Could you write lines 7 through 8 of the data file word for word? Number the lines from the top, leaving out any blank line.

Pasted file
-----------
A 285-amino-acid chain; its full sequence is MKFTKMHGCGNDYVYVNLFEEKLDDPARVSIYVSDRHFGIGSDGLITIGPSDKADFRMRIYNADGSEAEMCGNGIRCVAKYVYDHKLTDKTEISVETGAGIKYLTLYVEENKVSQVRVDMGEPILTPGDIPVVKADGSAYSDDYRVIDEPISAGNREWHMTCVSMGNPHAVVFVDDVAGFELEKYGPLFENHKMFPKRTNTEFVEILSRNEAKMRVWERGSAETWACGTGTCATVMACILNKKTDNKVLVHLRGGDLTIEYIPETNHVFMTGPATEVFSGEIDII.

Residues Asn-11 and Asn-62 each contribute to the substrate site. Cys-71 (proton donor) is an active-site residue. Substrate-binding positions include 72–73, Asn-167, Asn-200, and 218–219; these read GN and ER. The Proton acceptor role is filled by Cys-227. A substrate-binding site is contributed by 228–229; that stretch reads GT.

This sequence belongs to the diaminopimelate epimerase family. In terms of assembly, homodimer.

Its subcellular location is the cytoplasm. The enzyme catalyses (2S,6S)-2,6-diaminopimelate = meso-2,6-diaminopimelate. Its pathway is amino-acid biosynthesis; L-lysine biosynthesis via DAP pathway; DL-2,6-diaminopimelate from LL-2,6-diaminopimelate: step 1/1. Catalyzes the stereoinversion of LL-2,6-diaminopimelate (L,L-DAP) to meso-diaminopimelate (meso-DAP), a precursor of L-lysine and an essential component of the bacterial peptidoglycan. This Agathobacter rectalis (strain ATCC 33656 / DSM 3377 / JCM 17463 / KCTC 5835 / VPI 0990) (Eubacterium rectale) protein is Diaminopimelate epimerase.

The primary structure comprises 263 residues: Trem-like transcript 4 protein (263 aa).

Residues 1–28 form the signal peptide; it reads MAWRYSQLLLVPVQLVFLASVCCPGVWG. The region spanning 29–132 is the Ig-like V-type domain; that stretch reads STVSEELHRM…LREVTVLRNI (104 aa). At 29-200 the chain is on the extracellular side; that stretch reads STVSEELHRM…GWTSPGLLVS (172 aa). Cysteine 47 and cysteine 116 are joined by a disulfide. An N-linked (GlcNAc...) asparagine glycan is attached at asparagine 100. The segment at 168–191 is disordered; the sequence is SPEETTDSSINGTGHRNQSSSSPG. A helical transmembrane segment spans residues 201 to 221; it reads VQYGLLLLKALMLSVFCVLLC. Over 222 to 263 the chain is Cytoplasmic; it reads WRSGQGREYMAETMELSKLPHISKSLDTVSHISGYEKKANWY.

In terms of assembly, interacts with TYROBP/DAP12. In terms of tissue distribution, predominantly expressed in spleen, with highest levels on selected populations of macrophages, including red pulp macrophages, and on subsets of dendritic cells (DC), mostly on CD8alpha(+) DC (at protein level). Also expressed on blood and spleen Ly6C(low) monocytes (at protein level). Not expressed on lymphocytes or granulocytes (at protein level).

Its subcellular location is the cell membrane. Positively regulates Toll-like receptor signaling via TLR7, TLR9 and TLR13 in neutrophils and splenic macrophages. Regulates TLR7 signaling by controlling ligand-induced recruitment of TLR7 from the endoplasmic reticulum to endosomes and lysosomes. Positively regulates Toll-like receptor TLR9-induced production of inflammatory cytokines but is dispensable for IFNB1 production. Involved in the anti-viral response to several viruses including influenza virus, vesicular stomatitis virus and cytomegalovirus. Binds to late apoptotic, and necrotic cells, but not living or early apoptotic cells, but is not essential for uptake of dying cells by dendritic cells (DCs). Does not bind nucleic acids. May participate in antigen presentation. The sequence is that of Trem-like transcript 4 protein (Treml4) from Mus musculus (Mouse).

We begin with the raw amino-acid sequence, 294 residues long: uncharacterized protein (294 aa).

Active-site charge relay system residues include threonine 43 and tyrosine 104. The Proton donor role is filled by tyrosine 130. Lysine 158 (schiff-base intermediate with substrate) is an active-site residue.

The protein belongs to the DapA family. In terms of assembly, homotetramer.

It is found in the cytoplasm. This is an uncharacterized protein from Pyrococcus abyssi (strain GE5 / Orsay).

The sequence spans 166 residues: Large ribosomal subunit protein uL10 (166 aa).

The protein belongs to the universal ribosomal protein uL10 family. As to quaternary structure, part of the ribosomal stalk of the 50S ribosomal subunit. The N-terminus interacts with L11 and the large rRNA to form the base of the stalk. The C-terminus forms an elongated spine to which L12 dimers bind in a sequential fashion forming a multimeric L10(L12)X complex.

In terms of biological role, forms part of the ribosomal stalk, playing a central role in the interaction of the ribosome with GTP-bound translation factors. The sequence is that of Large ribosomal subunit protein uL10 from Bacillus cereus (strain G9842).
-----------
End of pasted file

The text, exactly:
In terms of assembly, interacts with TYROBP/DAP12. In terms of tissue distribution, predominantly expressed in spleen, with highest levels on selected populations of macrophages, including red pulp macrophages, and on subsets of dendritic cells (DC), mostly on CD8alpha(+) DC (at protein level). Also expressed on blood and spleen Ly6C(low) monocytes (at protein level). Not expressed on lymphocytes or granulocytes (at protein level).

Its subcellular location is the cell membrane. Positively regulates Toll-like receptor signaling via TLR7, TLR9 and TLR13 in neutrophils and splenic macrophages. Regulates TLR7 signaling by controlling ligand-induced recruitment of TLR7 from the endoplasmic reticulum to endosomes and lysosomes. Positively regulates Toll-like receptor TLR9-induced production of inflammatory cytokines but is dispensable for IFNB1 production. Involved in the anti-viral response to several viruses including influenza virus, vesicular stomatitis virus and cytomegalovirus. Binds to late apoptotic, and necrotic cells, but not living or early apoptotic cells, but is not essential for uptake of dying cells by dendritic cells (DCs). Does not bind nucleic acids. May participate in antigen presentation. The sequence is that of Trem-like transcript 4 protein (Treml4) from Mus musculus (Mouse).